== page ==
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Restrictive Eating Disorders May Disrupt White Matter Development

Key findings

  • This cross-sectional MRI study examined whether ghrelin, normally an appetite-stimulating hormone, affected white matter health in 36 adolescent girls and women with anorexia nervosa (AN) or atypical AN (aAN) and 20 healthy controls (HC)
  • In individuals with AN/aAN, but not in HC, higher ghrelin levels were associated with decreased white matter in the fornix, the main fiber tract that connects the hippocampus with brain regions involved in energy balance and reward
  • Among the participants with AN/aAN, pubertal status moderated this relationship—higher levels of ghrelin were associated with decreased white matter only for those in the late/post-pubertal group
  • Pubertal status influenced the relationship between ghrelin and white matter even after adjustment for duration of AN/aAN

People with anorexia nervosa (AN) or atypical AN (aAN; similar behaviors as AN but without low weight) have abnormally high levels of ghrelin, a neuroprotective hormone expressed in the hippocampus. Normally, ghrelin stimulates the appetite, but the high ghrelin levels in individuals with restrictive eating disorders are not associated with increased eating. These disorders commonly have their onset during puberty, when white matter in the hippocampus and other parts of the brain is normally increasing.

Lauren Breithaupt, PhD, psychology clinical fellow, and Kamryn T. Eddy, PhD, co-director of the Eating Disorders Clinical and Research Program in the Department of Psychiatry at Massachusetts General Hospital, and Elizabeth Lawson, MD, of the Neuroendocrine Unit, and colleagues recently conducted the first study to assess the relationship between AN and white matter in the context of pubertal status. In Psychoneuroendocrinology, they report a relationship between higher ghrelin levels and decreased white matter in late-pubertal and adult females with AN or aAN.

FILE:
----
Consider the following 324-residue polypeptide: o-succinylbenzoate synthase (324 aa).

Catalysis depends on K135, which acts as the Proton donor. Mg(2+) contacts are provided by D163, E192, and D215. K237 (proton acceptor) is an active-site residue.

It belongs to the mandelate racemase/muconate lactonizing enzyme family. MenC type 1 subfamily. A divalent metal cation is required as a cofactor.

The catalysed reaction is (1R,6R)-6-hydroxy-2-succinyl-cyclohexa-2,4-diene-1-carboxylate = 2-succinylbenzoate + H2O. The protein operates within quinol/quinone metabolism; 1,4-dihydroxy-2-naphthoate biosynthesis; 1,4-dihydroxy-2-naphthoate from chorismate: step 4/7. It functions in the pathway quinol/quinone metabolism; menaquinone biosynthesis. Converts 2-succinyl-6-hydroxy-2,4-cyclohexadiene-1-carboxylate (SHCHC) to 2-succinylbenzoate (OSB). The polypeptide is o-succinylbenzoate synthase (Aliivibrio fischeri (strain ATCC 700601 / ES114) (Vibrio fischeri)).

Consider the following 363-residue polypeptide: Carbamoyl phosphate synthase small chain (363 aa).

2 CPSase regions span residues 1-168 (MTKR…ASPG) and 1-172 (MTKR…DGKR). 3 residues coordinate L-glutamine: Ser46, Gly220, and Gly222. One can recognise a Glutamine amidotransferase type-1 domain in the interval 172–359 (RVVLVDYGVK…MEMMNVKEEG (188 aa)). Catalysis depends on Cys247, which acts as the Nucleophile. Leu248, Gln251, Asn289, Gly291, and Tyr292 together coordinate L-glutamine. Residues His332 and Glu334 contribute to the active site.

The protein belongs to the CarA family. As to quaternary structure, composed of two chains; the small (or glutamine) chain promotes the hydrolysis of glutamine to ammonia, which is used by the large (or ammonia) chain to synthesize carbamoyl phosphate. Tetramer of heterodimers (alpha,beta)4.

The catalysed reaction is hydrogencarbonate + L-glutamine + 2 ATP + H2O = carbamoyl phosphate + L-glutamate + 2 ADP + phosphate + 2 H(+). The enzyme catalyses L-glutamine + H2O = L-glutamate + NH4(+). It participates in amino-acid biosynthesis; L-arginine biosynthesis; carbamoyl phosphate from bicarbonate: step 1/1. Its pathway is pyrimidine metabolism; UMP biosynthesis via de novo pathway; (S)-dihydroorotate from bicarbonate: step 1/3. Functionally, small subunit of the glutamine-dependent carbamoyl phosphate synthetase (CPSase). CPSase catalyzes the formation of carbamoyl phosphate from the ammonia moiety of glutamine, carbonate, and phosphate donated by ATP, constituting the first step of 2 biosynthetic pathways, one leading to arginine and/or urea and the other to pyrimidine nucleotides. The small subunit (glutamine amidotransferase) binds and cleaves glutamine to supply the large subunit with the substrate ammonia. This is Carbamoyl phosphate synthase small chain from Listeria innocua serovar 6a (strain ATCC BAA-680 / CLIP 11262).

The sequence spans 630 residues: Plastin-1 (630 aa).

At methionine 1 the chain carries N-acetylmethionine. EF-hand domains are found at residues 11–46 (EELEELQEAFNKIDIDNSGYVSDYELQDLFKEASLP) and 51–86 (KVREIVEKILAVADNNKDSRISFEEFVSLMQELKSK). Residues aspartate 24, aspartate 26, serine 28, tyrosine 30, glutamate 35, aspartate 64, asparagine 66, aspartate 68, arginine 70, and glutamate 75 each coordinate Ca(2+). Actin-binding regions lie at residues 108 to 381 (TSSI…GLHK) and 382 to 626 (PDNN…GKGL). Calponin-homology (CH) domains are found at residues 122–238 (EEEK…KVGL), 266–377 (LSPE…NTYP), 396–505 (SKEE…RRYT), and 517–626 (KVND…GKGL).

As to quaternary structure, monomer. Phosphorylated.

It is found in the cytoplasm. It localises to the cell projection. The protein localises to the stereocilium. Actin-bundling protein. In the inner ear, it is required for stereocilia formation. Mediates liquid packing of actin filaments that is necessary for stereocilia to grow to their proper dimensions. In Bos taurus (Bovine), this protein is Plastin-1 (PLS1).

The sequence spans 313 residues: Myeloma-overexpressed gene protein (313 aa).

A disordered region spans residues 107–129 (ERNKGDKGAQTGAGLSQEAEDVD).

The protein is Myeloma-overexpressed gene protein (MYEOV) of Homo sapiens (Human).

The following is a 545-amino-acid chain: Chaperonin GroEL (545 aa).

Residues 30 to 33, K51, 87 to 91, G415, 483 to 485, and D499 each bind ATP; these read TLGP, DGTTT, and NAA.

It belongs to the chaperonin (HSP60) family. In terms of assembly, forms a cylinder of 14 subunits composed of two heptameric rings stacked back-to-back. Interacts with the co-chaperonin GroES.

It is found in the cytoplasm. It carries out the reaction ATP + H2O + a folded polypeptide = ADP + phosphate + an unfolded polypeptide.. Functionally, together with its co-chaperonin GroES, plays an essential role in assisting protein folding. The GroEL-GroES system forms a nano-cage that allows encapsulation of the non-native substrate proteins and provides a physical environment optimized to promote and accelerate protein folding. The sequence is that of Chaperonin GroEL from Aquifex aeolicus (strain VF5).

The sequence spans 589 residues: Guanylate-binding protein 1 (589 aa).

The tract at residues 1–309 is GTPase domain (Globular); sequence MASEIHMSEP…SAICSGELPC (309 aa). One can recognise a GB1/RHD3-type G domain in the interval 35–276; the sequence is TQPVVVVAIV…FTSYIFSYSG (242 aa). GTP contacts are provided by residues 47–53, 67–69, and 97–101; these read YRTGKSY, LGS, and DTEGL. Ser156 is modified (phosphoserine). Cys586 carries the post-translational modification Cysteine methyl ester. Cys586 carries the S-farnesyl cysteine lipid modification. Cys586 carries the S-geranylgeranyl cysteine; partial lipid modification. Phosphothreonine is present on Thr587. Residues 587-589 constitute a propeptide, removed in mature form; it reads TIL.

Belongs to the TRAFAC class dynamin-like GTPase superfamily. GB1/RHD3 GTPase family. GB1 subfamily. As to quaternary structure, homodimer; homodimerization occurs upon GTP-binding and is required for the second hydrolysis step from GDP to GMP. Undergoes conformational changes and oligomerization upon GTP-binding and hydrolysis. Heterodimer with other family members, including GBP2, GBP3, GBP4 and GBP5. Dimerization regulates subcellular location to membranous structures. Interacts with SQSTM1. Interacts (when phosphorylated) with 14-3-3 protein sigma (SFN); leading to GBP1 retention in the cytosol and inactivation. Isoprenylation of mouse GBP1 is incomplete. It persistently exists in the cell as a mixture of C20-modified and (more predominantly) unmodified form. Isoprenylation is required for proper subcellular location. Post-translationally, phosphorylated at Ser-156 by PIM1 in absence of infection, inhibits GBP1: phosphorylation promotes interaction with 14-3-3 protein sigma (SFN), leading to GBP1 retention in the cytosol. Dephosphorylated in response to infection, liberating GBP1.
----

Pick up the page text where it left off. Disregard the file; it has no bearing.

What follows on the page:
Study Methods

The study participants were:

  • 36 adolescent girls and women with AN (n=22) or atypical AN (n=14) (AN/aAN group; age range 12-22)
  • 20 healthy controls of normal weight (HC group)

The participants underwent diffusion tensor imaging, a type of MRI. The metric of interest was fractional anisotropy (FA), which reflects white matter health.

AN/aAN vs. HC

There was no difference between the AN/aAN and HC groups with respect to FA in the fornix, the principal white matter fiber tract that connects the hippocampus to reward centers of the brain and regions that govern energy balance. Fasting plasma ghrelin levels were positively correlated with the Tanner stage of puberty in the AN/aAN group but not the HC group. Among individuals with AN/aAN, higher ghrelin levels were correlated with less FA (decreased white matter) in the fornix, but the opposite was true among HC.

Effect of Pubertal Status Within the AN/aAN Group

  • Early and mid-puberty: Ghrelin levels were high but were not associated with FA in the fornix. At these stages of puberty, high levels of ghrelin could represent an adaptive response to starvation and may help preserve white matter
  • Late and post-puberty: Ghrelin levels were even higher than at earlier stages, and they were significantly associated with decreased FA in the fornix

Pubertal status influenced the relationship between ghrelin and white matter even after the researchers controlled for the duration of AN/aAN.

Continued Scrutiny Needed

To improve detection of AN/aAN and treatment staging, the next step will be to understand how ghrelin affects white matter over time and after recovery from AN/aAN, and how those effects differ across pubertal stages.

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